Chief Judge Srinivasan’s Cursory Emoluments Clauses Analysis
July 10, 2022 | Tags: REASON
I won't regale you with the history of the Emoluments Clauses litigation. (You can see all the briefs that Seth Barrett Tillman and I filed here.) Needless to say, there were extensive debates about the meaning of the Domestic Emoluments Clause and the Foreign Emoluments Clause. And, because the litigation stretched beyond Trump's four-year term, the Supreme Court was never called upon to decide any of these issues. To the contrary, the Supreme Court vacated the judgment of the Fourth Circuit. And, in turn, the Fourth Circuit vacated the leading district court decision that interpreted the Emoluments Clause. The D.C. Circuit never resolved the merits of the Foreign Emoluments Clause, because a panel found that Senator Blumenthal and other members of the Congress lacked standing. And that case did not raise any claims based on the Domestic Emoluments Clause.
Fast-forward to July 8, 2020. Two judges on the D.C. Circuit-Chief Judge Srinivasan and Judge Rogers--decided Trump v. Mazars. (The third member of the panel, then-Circuit Judge Ketanji Brown Jackson, heard oral argument in December 2021, but did not participate in the case.) This case may sound familiar. After the Supreme Court decided Trump v. Mazars in June 2020, the case went back to the District Court, and that dispute was appealed to the D.C. Circuit. Here, the panel allowed the Committee to "subpoena certain of President Trump's financial records in furtherance of the Committee's enumerated legislative purposes." But other requests were deemed too broad.
In passing on the Committee's "legislative purpose," Srinivasan's opinion made two claims about the Foreign and Domestic Emoluments Clause. These statements are problematic.
First, Srinivasan writes, without any citation but the Constitution:
The Domestic Emoluments Clause applies solely to the President and prohibits the acceptance of gifts or other payments from state governments or federal agencies. U.S. Const. art. I, § 1, cl. 7.
There were four years of litigation about whether the phrase "emolument" in the Domestic Emoluments Clause equates to "payments from state governments or federal agencies." Srnivasan states that conclusion without any authority. And here, he cannot rely on circuit precedent, as the Blumenthal litigation did not even involve the Domestic Emoluments Clause. He also did not cite the District Court opinion from Maryland, which has since been vacated.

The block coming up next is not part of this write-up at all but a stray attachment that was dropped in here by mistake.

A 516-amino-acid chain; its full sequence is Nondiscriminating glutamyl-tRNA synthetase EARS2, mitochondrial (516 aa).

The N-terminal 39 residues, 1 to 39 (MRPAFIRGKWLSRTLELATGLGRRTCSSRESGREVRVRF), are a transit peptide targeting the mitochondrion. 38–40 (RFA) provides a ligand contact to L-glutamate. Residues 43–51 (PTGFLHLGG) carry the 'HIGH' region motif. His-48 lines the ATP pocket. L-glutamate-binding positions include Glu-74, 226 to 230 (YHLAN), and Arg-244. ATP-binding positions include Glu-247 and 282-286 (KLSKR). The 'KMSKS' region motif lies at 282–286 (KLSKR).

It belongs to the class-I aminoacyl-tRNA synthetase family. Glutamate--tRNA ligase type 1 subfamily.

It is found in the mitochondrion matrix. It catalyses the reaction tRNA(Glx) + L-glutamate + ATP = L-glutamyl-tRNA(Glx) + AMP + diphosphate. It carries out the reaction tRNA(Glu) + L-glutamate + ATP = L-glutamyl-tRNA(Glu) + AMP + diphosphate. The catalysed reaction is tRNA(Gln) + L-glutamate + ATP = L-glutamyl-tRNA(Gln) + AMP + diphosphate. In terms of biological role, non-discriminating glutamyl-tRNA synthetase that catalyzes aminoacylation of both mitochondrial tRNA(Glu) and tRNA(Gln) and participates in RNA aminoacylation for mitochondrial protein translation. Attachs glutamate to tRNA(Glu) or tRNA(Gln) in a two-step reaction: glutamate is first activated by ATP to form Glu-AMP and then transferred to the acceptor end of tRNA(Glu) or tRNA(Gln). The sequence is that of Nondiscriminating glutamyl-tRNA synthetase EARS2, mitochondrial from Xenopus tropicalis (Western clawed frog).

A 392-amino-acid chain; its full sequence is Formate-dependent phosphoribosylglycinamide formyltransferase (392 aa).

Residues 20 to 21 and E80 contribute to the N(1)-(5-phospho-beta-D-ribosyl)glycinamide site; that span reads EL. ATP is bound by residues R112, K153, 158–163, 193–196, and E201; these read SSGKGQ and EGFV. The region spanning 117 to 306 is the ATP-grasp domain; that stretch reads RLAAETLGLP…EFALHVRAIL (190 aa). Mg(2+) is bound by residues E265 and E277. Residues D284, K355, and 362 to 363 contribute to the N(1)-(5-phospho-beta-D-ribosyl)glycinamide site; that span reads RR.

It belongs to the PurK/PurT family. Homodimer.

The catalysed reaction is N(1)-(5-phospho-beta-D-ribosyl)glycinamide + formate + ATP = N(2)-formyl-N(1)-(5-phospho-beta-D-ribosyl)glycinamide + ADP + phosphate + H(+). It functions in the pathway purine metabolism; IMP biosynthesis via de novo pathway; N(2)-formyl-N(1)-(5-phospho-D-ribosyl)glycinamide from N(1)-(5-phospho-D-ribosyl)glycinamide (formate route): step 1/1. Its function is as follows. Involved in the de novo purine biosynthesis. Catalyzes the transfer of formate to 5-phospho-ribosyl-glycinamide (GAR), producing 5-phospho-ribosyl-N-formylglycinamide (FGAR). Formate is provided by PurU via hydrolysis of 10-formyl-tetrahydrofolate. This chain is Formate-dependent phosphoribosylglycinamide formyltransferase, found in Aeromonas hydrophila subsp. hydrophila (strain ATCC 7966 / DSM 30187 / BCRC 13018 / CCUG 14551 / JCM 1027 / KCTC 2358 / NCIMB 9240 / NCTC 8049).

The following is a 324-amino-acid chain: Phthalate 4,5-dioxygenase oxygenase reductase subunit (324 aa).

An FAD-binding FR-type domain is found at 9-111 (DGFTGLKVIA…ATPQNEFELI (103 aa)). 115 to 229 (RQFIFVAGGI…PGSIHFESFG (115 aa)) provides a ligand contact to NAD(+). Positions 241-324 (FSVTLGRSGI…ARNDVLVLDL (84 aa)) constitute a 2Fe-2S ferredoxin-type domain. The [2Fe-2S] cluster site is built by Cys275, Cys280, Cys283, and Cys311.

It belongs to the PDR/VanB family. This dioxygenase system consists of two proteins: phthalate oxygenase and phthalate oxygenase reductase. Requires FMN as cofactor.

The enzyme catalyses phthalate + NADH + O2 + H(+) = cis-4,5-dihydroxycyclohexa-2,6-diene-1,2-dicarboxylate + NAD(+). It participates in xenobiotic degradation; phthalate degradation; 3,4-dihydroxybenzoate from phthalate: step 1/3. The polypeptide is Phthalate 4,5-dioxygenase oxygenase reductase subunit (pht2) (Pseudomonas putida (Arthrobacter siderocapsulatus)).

Second, Srinivasan writes, without any citation but the Constitution:
The Constitution's Foreign Emoluments Clause bars federal officials (including the President) from accepting gifts or other payments from foreign governments. U.S. Const. art. I, § 9, cl. 8.
Again, there was extensive litigation over the meaning of the phrase "emolument" in the Foreign Emoluments Clause. But Srinivasan simply adopts the same meaning he ascribes to the Domestic Emoluments Clause. He does not even acknowledge that the language in the Foreign Emoluments Clause may be broader, as it refers to "Emolument . . . of any kind whatever." (Conversely, he does not acknowledge that the meaning of "Emolument" in the Domestic Emoluments Clause may be narrower.) For that matter, Srinivasan doesn't even quote the Constitution. Finally, the issue of whether the President is subject to the Foreign Emoluments Clause was contested, and discussed in briefs and opinions. There is ample authority to cite on both sides. But Srinivasan simply accepts this proposition, without acknowledging the debate.
From these two postulates, Srinivasan concludes:
We thus conclude that the Committee has explained in adequate detail how President Trump's papers will inform its legislative aims under the emoluments track.
If and when this case goes upstairs, the Supreme Court will have to pass on these difficult questions about the Emoluments Clause. Hopefully, Justice Jackson can give these issues more attention than did Chief Judge Srinivasan. Ilya may have been wrong.
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